Overseas Outsourcing: A New Threat to NYC’s Commercial Real Estate Market?

20 April, 2023 / Alan Rosinsky
Manhattan Skyline at Sunset, Reflecting NYC's Uncertain Commercial Real Estate Future.

Brace yourself for the future of New York City’s commercial real estate market because the uncertainty looks as significant as ever. Many workers are learning a harsh lesson akin to “be careful what you wish for.” While the pandemic-induced remote work revolution initially brought many benefits, an unanticipated consequence is disrupting the labor market and, in turn, the city’s commercial real estate market: overseas outsourcing.

However, that’s only the tip of the iceberg.

The rapid advancement of AI technologies like ChatGPT could further reshape the sector by streamlining processes and reducing the need for human labor.

Moreover, New York City commercial real estate’s future seems more uncertain than ever, with increasing interest rates, tightening lending standards, less liquidity, expensive credit, and a looming recession.

This article thoroughly explores the above catalysts and explains their potential impacts on New York City’s commercial real estate.

Overseas Outsourcing: The Next Wave of Remote Work

The pandemic-induced remote work revolution has had unexpected consequences, including the rise of overseas outsourcing. As companies learned to manage distributed workforces using technologies like Zoom and Dropbox, they discovered the cost-saving potential of offshoring jobs. As a result, according to labor consultants and economists like Stanford’s Nicholas Bloom, 10% to 20% of U.S. service support jobs, such as software developers and H.R. professionals, could move overseas within the next decade. This trend could significantly impact the demand for commercial real estate in cities like New York.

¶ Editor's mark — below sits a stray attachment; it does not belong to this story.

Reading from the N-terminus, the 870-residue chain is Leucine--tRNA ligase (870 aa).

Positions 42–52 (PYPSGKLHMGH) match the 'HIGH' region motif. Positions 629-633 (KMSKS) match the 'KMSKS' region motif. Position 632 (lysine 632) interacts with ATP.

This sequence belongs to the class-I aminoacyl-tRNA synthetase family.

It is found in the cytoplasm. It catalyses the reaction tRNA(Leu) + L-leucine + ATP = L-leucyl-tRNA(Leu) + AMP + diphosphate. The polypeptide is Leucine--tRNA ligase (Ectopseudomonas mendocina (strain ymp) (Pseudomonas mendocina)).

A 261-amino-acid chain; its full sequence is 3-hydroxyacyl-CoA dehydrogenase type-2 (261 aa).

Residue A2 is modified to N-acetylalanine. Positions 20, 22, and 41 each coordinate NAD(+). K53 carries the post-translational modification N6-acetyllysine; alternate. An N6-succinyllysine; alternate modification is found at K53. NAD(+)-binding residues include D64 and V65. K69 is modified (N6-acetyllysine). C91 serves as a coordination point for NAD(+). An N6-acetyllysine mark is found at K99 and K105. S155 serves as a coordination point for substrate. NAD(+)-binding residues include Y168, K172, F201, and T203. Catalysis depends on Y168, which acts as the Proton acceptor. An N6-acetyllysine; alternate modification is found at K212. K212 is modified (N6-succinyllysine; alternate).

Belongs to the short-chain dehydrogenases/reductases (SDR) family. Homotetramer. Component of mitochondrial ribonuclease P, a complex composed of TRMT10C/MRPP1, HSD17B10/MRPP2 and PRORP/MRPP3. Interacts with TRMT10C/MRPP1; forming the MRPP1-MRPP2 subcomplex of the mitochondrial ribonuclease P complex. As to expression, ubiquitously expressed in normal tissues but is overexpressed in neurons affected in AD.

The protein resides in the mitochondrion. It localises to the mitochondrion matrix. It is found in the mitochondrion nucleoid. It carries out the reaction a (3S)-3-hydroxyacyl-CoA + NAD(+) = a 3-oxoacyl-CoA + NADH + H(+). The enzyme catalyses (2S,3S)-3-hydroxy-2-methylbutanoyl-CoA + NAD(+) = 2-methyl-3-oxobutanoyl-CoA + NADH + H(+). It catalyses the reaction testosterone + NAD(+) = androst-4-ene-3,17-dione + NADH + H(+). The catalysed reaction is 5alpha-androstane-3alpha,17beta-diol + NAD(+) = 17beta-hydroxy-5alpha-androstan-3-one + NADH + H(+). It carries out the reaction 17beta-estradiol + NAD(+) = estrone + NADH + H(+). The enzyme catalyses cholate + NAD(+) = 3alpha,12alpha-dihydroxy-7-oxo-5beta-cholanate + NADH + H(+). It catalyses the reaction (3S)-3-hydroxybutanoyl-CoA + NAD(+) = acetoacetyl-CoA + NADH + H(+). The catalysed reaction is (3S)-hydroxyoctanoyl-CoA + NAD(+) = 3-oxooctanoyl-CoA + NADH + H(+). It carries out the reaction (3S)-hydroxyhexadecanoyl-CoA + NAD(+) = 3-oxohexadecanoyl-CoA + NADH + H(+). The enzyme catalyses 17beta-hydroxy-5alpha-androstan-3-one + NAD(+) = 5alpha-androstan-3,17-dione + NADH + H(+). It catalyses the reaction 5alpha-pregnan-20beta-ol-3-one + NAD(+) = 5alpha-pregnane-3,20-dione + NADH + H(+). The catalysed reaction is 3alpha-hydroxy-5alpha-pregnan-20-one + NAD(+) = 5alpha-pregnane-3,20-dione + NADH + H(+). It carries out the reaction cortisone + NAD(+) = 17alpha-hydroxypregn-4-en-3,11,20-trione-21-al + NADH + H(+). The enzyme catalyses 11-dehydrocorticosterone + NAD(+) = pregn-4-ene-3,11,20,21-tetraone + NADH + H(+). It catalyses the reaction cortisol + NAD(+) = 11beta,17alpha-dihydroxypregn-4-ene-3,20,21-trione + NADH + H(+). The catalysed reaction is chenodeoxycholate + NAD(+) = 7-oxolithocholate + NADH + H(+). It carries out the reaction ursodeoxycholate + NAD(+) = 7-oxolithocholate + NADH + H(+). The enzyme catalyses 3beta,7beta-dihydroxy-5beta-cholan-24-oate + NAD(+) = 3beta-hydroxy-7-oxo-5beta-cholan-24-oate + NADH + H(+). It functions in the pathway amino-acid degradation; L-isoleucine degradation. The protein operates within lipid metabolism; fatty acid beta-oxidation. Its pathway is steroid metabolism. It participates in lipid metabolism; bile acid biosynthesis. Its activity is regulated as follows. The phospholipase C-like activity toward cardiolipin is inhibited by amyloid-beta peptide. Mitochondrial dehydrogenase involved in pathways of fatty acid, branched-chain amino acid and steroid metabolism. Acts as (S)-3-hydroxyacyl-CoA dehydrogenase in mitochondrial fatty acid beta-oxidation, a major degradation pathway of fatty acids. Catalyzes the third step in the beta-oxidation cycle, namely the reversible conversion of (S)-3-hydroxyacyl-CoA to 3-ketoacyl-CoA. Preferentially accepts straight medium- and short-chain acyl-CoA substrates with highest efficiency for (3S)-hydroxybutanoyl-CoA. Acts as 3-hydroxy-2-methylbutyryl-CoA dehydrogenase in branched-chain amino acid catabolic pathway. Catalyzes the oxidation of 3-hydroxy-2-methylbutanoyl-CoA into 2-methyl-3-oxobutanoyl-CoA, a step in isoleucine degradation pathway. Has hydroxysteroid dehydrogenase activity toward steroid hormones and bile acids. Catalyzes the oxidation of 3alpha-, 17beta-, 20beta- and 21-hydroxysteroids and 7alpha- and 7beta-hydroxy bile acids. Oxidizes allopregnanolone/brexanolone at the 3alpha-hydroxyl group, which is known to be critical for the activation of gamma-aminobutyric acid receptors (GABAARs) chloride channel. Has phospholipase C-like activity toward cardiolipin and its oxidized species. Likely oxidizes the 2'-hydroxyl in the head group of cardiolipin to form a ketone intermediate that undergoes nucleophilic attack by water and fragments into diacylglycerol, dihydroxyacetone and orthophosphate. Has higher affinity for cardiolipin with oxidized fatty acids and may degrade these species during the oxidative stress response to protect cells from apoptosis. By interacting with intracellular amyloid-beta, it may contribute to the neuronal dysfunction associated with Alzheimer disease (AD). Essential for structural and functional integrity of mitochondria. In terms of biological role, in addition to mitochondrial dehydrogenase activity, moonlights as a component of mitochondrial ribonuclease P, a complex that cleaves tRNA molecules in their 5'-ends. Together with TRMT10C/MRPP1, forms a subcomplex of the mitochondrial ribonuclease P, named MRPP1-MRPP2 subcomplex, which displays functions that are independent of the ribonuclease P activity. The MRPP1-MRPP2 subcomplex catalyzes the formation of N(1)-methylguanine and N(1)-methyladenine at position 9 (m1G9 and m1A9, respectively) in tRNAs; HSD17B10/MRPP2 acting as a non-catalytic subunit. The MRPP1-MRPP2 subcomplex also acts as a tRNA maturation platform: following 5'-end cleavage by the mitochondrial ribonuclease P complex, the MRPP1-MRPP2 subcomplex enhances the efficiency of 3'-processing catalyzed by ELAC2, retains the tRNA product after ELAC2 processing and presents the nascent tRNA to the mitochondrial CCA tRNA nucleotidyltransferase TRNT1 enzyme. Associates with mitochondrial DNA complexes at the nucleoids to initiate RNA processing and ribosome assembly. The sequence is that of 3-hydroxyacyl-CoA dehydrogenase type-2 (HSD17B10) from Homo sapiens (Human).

A Wall Street Journal report cites companies as increasingly outsourcing jobs in response to labor shortages and rising wages. The remote work model has allowed businesses of all shapes and sizes to explore cost-cutting measures by hiring from overseas markets where labor costs are lower. This offshoring could extend to various white-collar jobs, leading to a “seismic shift” in the workforce.

The potential impact of overseas outsourcing on commercial real estate remains uncertain. On the one hand, the demand for office spaces may decrease as companies continue to offshore jobs. On the other, new industries might emerge, requiring additional office spaces in cities like New York. As companies and employees adjust to the next wave of remote work, they should be mindful of the long-term implications for the labor market and the commercial real estate landscape.

Work From Home: A Double-Edged Sword

The work-from-home trend, born out of necessity during the pandemic, has permanently changed how many companies conduct business. But, unfortunately, the initial benefits of remote work, like increased employee retention and reduced office space needs, are overshadowed by the potential harm to white-collar workers in the U.S.

As businesses adjusted to remote work, they discovered the financial advantages of hiring talent from abroad, often at lower costs. Understanding this has led to a surge in overseas outsourcing, which could significantly impact the commercial real estate market in New York City as companies continue to downsize their physical office spaces.

Take Twitter and Microsoft, for example; both embraced work-from-home policies, allowing employees to work remotely at least half the week. As these companies reevaluate their real estate needs, they could ultimately contribute to a decrease in demand for office space in New York City.

Moreover, work-from-home has its own set of challenges. Although it eliminates long commutes and offers more flexibility, the lack of face-to-face interaction can lead to feelings of isolation and hinder creativity. In addition, data privacy concerns and the difficulty of effectively working on hardware-intensive projects have also become apparent.

Artificial Intelligence: Reducing Demand for Labor in Service Industries